CRITICALLY ACCLAIMED AS ONE OF THE MOST IMPORTANT FILMS IN THE HISTORY OF SURFING, THE AWARD-WINNING DOCUMENTARY “LEARNING TO BREATHE” EXPLORES THE TROUBLED EVOLUTION OF PROFESSIONAL SURFING LEGEND ANTHONY RUFFO. RUFFO’S LEGENDARY SURFING ABILITY AND CHARISMATIC PERSONALITY MADE HIM A ROLE MODEL IN THE SANTA CRUZ SURFING COMMUNITY, AND WHEN HE FELL INTO SPIRALING ADDICTION AND CRIMINALITY, HE TOOK A PORTION OF THE SURFING WORLD WITH HIM. FACING A FAILING REPUTATION AND 5 YEARS IN STATE PRISON, RUFFO MUST FINALLY UNDERSTAND THE IMPACT HE HAS MADE ON HIS COMMUNITY. HE STRIVES TO REPAIR HIS BROKEN LIFE, BUT THERE ARE NO GUARANTEES THAT THE COURT WILL SYMPATHIZE WITH RUFFO’S EFFORTS.
ANTHONY’S SURFING PAST, METHAMPHETAMINE ADDICTION, CRIMINALITY, AND EVENTUAL RECOVERY ARE DISPLAYED CANDIDLY IN “LEARNING TO BREATHE”. THOSE SURROUNDING ANTHONY, INCLUDING SOME OF THE WORLD’S BEST SURFERS, DISCUSS ANTHONY’S RISE TO FAME AND SPIRAL INTO DARKNESS. FOR THE FIRST TIME, ATHLETES INCLUDING ANTHONY RUFFO, PETE MEL, DARRYL VIROSTKO AND CHRISTIAN FLETCHER, BREAK THE CODE OF SILENCE IN THE SURFING INDUSTRY AND OPEN UP ABOUT THEIR OWN ADDICTION ISSUES, DISCUSSING THE PROBLEM OF DRUG USE IN THE PROFESSIONAL SURFING COMMUNITY.
“Learning to Breathe” is the most important surf film of 2013 PERIOD.It strays away from the normal confines of surf cinema to scrutinize an underbelly most do not want to even think about. I applaud Rocky Romano for taking on this challenging subject matter and creating such a profound piece of work.”
– Pierce Michael Kavanagh, President of The San Diego Surf Film Festival
“The documentary portrays a sad and complex reality that goes beyond the surf community. This alone would be a big deal, a big step for us surfers, however the script is sewed to make us experience the situation and continue impressing the paradox of despair and hope that remains even after we left the theater. There are not just surf stars showing how survive the trap of drugs but an unfinished frame of how we all have to deal with it every day. You come out of this dark sea and feel still wet to the bones.”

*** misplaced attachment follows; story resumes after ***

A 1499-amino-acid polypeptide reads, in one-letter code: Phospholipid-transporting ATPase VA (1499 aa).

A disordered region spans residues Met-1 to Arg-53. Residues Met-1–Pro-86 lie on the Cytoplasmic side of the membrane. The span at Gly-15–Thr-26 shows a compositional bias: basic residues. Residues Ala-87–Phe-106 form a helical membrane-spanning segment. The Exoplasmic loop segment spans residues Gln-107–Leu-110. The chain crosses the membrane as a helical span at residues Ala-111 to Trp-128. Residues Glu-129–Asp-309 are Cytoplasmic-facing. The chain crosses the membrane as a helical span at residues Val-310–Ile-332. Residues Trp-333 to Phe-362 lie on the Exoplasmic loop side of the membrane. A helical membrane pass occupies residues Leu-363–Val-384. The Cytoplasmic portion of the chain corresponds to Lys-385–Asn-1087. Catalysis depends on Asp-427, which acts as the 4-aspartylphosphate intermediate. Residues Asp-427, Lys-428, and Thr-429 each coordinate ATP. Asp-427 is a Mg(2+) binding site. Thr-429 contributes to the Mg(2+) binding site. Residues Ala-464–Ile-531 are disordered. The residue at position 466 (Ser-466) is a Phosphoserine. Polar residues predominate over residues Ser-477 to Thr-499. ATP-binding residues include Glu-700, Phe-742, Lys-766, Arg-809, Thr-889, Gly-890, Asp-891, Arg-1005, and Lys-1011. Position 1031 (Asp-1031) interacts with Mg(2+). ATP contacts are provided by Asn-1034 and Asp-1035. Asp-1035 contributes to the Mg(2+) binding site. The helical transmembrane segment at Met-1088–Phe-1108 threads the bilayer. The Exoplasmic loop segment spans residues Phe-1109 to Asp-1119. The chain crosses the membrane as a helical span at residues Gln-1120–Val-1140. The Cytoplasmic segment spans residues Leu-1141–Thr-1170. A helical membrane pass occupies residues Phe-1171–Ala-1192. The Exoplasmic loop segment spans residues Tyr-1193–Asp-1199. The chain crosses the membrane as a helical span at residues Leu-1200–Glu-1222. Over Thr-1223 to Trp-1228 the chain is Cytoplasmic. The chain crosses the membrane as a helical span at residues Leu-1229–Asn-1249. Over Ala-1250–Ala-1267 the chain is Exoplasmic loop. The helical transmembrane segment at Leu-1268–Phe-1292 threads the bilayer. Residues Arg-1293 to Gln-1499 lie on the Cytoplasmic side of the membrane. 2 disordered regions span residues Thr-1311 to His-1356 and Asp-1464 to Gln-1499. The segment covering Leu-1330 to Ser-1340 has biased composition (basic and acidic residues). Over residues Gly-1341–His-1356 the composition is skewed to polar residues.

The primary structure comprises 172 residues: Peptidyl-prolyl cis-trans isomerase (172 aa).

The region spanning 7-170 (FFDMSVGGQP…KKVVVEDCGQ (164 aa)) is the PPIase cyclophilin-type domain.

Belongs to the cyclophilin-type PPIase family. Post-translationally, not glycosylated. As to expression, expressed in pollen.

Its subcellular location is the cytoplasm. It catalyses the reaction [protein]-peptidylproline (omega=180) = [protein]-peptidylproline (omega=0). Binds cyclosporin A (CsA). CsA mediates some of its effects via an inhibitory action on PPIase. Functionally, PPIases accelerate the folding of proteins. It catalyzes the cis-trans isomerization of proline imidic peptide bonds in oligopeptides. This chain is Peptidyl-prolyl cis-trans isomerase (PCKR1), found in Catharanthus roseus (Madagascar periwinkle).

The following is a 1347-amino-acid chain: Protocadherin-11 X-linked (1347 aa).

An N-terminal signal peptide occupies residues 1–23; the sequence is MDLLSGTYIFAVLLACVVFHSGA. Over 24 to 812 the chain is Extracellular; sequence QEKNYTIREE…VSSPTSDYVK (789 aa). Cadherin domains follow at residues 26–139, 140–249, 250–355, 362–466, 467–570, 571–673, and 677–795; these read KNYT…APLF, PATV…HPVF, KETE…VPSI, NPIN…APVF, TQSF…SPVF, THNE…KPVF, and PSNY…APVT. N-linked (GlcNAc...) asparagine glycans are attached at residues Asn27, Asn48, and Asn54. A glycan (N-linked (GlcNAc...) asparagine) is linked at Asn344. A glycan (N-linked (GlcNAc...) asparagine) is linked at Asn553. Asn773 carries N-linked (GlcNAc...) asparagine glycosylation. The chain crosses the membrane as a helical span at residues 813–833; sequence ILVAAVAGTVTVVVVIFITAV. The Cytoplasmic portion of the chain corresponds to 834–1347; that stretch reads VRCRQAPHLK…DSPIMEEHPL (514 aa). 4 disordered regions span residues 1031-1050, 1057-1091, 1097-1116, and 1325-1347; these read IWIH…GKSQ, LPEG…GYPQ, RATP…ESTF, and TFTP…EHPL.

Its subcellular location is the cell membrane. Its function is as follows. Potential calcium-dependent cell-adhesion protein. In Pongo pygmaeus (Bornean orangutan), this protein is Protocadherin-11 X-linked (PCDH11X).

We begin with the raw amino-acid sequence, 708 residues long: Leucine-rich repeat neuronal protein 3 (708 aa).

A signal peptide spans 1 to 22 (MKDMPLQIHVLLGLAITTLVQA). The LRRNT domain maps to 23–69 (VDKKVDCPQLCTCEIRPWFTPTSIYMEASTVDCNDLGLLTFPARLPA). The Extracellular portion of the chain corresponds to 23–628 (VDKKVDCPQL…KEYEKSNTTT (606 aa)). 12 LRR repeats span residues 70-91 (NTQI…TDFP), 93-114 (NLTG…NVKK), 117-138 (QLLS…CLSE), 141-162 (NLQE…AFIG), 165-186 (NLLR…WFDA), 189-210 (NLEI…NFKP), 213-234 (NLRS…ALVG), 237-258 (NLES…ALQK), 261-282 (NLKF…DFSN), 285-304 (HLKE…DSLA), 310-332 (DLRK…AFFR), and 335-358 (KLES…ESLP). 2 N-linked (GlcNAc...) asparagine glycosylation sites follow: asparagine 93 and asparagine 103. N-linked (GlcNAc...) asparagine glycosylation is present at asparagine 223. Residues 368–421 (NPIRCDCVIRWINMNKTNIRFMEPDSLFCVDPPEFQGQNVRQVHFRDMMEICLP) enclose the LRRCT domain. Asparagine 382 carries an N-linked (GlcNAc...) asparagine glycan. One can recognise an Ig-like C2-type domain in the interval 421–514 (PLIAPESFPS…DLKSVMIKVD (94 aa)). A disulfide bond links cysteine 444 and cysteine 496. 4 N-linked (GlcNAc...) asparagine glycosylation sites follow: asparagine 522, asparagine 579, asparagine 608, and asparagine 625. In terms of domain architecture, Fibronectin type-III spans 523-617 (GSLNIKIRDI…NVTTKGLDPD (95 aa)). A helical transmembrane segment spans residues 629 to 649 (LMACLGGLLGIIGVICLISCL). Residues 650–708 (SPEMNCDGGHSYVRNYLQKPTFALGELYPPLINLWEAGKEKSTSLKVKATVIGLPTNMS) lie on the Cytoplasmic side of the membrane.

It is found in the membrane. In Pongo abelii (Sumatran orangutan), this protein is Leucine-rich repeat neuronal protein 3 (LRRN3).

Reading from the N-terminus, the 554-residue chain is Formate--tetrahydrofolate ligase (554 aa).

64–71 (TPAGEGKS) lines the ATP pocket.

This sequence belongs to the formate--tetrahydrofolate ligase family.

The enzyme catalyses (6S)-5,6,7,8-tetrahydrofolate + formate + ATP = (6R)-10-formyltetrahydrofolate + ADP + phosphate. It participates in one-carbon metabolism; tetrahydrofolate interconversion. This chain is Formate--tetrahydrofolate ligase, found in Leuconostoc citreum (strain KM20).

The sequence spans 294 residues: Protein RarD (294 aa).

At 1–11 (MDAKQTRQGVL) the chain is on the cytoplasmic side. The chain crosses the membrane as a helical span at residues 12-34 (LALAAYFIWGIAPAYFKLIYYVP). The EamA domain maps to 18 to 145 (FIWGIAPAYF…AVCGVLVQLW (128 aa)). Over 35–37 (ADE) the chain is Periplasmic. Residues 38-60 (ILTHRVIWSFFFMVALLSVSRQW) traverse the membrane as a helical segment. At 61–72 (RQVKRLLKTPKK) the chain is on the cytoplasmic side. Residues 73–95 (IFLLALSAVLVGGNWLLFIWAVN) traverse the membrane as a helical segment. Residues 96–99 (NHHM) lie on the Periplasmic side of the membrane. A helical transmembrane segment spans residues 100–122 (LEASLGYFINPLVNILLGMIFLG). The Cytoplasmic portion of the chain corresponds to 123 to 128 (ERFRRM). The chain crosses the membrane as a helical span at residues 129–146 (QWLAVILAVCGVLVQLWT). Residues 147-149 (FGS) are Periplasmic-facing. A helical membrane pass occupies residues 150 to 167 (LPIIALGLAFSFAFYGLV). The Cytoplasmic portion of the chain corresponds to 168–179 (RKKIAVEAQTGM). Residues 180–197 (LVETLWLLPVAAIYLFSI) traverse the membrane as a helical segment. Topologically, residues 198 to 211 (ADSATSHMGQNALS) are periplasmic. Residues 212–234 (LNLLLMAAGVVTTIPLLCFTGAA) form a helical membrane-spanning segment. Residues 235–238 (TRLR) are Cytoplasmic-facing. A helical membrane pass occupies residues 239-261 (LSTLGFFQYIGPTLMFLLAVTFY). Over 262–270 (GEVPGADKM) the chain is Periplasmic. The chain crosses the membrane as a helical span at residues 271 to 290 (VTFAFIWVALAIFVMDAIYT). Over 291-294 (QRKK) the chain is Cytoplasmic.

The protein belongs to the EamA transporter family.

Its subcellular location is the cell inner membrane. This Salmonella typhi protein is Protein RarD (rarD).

- Edinho Leite,ESPN Brazil
“Learning to Breathe” is an incredible cautionary tale that takes the viewer on a roller coaster ride that is Professional surfer Anthony Ruffo’s life. Rocky Romano weaves an incredibly gripping narrative of this fallen hero and the lack of responsibility and acknowledgment of the action sports industry’s drug problem. “Learning to Breathe” is a must see film for both surf enthusiasts and a much wider audience.”
– Tyler Breuer,Director of SMASH FEST NYC
“In light of the passing of world champion Andy Irons and the Ruffo documentary, mainstream media like HBO and the New York Times picked up on the issue of drugs in surfing, and while the ASP won’t admit that any one particular incident had an effect on their policy making, in 2012 they a enacted a drug testing policy at all world tour events. Finally the issue of drugs, and in particular hard drugs like meth, is being talked about and people are taking it more seriously.Surfing’s no different than any other cross-section of our culture, there are always going to be users, abusers, etc, but the more we run from it the more damaging it becomes. Ruffo and Rocky have done a commendable job bringing this issue to the open, and that’s exactly what a good documentary should do.”
-Jake Howard,ESPN USA
“Excellent. I want as many people as possible to see it. It’s not just a Santa Cruz story. It’s a story about surfing (and humans in general) that can happen anywhere. One of the best surf related documentaries I’ve ever seen”
– Dave Mailman,Former President Association of Surfing Professionals Europe
“Learning to Breathe is a courageous film.Anthony Ruffo bares his soul to the camera in a way you rarely, if ever, see in a surf movie. His story is brutally honest and revealing. Rocky Romano should be praised for having the guts to make this film. He opens up a can of worms the surf establishment has long been sitting on. I found the interviews with Peter Mel, Flea and Skindog especially poignant and emotional. Their recounts of Anthony’s life, their own battles and experiences with addicts and the surf industries role as enablers are hard hitting and gripping.”
- Ari Luri,President of The Mill Valley Surf Film Festival